15. Ynysmeudwy Isaf Farm Bridge
One of three farm access or accommodation bridges between Pontardawe and Ynysmeudwy, all listed Grade II. This one is at the Isaf or Lower Farm.
16. Ynysmeudwy Ganol Farm Bridge
This bridge is at the Ganol or Middle Farm. It was also known as Bont Niclas after the mariner Captain Nicholas who owned the farm from the 1890s onwards.
17. Ynysmeudwy Lower Lock No 12
This lock was extensively restored by canal volunteers in the 1980s. Now in a tranquil setting, for fifty years until 1920 it was adjacent to a busy Patent Fuel works compressing poor quality coal with pitch.
18. Ynysmeudwy Lengthsman's Hut
The last example of a canal lengthsman's hut, recorded in 1826 in the canal company Minute Books as a one room lock keeper's residence. It formerly had a slate roof now replaced in metal.
19. Ynysmeudwy Upper Lock No 13
Although this lock is paired with the Lower Lock, it was built by a different contractor and differs in width, one of the hazards of employing multiple masons to work separately on the initial canal construction.
20. Ynysmeudwy Uchaf Farm Bridge
This bridge provided access to the Uchaf or Upper Farm. The underside is supported by pre-formed railway lines to cater for heavy vehicles travelling to the nearby Bryn Tinplate Works.
21. Nant Du Aqueduct
A small aqueduct listed Grade II carrying the canal over the Nant Du stream and lying almost opposite the former Ynysmeudwy Pottery which ran from 1845-1877.
22. Cwmdu Outfall & Sluice
Another historic water control feature also listed Grade II but not easily visible as its masonry structure is covered now by steel plates and a modern control box.
23. Corbwyll Bridge
The bridge, also known as Cilmaengweyn Overbridge, provided access to the Corbwyll smallholding. This section of the canal has been designated a Local Nature Reserve by Neath Port Talbot Council.
24. Cilmaengwyn Lock No 14
A surviving lock associated with the community of Cilmaengwyn created around 1900, but originally known as Cwm-Tawe-Isaf Lock after the neighbouring farm.
25. Cwmtawe Isaf Farm Bridge
A Grade II listed accommodation bridge providing access for the adjacent farm with a stone slab stile at the top of the steps from the towpath. A short way above this point the towpath ends and the canal is partially culverted.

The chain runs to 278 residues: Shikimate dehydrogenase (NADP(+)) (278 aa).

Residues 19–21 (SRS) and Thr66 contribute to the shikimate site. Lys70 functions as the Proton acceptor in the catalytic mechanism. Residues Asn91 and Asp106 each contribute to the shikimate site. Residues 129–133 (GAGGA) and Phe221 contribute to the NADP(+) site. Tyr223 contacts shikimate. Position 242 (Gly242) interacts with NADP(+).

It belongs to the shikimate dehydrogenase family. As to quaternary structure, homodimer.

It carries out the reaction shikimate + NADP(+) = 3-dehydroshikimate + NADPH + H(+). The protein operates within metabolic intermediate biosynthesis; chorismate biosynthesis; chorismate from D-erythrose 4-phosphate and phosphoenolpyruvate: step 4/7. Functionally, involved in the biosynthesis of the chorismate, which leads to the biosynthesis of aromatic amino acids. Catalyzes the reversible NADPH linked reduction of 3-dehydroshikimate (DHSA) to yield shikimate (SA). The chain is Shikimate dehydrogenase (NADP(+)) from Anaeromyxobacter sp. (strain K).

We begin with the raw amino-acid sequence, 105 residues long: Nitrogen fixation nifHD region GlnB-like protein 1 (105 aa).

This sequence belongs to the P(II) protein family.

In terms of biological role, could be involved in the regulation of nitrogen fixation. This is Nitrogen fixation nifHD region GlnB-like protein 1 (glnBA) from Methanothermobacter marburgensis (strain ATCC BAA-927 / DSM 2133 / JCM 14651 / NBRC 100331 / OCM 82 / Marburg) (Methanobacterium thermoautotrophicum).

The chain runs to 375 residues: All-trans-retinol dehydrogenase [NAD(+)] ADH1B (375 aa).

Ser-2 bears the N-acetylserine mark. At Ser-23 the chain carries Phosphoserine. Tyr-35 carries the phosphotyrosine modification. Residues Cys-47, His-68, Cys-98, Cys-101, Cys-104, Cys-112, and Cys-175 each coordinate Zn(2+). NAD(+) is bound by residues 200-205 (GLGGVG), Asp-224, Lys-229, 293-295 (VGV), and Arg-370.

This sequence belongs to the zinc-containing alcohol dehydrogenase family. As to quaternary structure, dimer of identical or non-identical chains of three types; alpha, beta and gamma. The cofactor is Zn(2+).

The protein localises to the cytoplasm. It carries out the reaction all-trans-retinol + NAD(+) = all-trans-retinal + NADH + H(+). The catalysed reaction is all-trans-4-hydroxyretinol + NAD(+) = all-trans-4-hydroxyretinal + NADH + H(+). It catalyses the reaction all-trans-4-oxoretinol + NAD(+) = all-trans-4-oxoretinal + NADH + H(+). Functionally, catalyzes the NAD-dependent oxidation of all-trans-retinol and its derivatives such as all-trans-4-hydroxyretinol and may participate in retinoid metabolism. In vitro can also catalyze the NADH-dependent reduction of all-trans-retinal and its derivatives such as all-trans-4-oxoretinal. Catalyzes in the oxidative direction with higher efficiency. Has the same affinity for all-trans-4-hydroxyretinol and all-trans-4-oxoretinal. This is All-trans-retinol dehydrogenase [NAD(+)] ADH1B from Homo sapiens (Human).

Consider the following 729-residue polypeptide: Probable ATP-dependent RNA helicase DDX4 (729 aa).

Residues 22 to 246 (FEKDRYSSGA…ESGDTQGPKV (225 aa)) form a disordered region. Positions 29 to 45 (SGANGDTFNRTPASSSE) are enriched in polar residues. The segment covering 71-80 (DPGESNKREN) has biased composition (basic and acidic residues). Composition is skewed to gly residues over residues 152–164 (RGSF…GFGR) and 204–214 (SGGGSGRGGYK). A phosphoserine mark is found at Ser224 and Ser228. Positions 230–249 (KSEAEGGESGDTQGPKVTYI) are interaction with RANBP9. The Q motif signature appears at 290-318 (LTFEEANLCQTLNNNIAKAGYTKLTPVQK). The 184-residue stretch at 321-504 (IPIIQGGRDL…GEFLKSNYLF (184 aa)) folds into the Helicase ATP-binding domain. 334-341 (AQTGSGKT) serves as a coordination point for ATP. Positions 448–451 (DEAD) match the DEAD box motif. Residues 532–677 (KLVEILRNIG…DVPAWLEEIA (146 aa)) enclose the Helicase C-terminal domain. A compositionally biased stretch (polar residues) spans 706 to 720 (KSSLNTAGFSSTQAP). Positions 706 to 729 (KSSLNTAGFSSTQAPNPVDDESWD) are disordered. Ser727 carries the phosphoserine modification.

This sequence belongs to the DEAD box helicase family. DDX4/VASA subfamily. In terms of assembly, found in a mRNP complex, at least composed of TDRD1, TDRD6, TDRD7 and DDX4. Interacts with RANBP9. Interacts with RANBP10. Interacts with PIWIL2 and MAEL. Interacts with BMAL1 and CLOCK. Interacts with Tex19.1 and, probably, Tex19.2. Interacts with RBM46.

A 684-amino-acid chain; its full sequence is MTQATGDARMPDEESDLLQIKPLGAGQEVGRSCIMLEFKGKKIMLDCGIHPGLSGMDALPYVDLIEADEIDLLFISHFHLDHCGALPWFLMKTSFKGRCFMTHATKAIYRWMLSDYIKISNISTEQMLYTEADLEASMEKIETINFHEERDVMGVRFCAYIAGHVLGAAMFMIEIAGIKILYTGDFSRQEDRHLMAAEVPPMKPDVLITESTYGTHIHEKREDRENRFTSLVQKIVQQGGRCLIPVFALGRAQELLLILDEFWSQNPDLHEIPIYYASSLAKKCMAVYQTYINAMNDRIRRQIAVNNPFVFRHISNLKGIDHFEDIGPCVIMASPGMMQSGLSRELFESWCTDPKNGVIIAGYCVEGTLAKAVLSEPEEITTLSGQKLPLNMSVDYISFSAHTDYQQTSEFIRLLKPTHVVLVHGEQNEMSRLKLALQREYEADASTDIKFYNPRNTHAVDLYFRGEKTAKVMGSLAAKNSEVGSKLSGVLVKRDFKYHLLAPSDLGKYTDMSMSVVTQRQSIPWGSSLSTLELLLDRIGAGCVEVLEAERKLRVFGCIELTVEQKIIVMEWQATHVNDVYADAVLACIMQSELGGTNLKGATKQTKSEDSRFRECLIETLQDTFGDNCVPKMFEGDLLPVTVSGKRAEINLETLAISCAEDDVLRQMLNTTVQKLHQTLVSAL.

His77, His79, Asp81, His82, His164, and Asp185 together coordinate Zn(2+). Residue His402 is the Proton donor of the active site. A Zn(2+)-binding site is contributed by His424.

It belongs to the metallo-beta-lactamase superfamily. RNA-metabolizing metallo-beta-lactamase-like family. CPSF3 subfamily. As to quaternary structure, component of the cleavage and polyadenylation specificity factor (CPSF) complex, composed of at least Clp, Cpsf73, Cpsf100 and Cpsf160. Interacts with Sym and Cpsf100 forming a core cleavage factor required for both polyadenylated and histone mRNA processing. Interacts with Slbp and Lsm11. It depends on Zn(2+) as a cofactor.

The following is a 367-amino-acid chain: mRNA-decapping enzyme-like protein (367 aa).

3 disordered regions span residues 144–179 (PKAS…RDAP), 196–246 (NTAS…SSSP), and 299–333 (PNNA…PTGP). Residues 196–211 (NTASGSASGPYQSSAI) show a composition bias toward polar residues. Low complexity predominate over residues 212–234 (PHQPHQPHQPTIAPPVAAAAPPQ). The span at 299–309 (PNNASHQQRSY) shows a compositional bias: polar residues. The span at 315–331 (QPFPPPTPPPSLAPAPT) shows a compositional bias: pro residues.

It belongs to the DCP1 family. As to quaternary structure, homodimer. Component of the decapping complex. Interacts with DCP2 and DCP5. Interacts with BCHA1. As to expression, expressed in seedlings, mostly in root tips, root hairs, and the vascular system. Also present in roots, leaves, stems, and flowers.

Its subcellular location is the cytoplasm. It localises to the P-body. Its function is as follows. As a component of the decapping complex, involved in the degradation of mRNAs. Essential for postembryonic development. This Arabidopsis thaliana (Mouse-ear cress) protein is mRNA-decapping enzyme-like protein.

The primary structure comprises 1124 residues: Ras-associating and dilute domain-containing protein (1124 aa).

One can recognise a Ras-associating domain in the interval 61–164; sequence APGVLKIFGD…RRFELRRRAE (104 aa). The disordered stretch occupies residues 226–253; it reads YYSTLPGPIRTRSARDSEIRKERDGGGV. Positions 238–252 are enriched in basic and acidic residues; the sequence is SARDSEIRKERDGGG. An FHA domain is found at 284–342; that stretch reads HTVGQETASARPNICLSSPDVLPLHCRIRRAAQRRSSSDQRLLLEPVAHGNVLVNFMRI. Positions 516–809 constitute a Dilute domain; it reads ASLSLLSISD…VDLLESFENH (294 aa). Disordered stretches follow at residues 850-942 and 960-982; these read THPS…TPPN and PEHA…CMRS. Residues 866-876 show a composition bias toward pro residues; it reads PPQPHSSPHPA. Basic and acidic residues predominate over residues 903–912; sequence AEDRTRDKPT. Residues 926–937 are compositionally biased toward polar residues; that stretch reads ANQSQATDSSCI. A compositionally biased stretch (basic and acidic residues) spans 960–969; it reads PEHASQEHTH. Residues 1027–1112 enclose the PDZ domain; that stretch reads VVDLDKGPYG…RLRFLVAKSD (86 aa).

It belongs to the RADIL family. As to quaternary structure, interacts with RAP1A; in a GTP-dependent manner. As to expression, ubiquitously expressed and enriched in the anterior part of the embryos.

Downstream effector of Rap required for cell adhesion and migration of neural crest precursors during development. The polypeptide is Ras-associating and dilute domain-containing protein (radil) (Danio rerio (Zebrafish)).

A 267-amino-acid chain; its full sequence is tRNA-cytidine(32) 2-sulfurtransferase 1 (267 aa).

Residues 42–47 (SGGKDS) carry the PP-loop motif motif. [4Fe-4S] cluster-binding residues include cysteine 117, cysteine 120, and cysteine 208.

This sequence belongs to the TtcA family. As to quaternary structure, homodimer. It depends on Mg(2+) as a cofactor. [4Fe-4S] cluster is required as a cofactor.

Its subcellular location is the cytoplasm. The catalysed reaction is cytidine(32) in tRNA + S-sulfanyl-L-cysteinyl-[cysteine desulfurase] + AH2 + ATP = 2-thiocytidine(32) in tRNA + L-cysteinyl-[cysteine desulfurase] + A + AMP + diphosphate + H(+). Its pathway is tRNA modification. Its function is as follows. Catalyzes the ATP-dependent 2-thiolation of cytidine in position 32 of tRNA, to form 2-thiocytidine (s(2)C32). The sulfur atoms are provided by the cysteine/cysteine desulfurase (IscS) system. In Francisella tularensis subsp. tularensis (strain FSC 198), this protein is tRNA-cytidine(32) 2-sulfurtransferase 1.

26. Thick's Lock No 17
Named after Mr Thick, a neighbouring farm owner, this was formerly an important location with a dry dock and repair yard adjacent to the lock, but is now heavily overgrown and partially covered by spoil. The site is listed Grade II and a scheduled monument.
27. Twrch Aqueduct
The most significant structure remaining on the Swansea Canal is rightly listed Grade II* as well as being a scheduled monument. it crosses the Afon Twrch at Ystalyfera and now lies on the National Cycle Network (Swansea Bay) Route 43.
28. Lock Cottages Ystradgynlais
A pair of lock cottages at Ynys Uchaf on the north side of Ystradgynlais, lying opposite the line of the canal which has since been covered by the main A4067 road. The privately owned dwellings can be easily seen from the public highway.
29. Gwaunclawydd Dock & Remains of Canal Wall
This was the upper terminus of the canal. The dock has been filled in and is now an industrial site but historic evidence such as a section of canal wall can still be seen alongside the main road to Brecon.
30. Weir & Feeder Abercraf
The weir built over the Afon Tawe provided a permanent water supply for the canal, with a feeder channel to carry the water 1200 metres down to the terminus at Glaunclawydd Dock. The masonry survives as well as the date 1842 carved in stone on the face of the weir, indicating when it was rebuilt. Access is by a footpath from Abercraf village.
Last Edited: 16 May 2023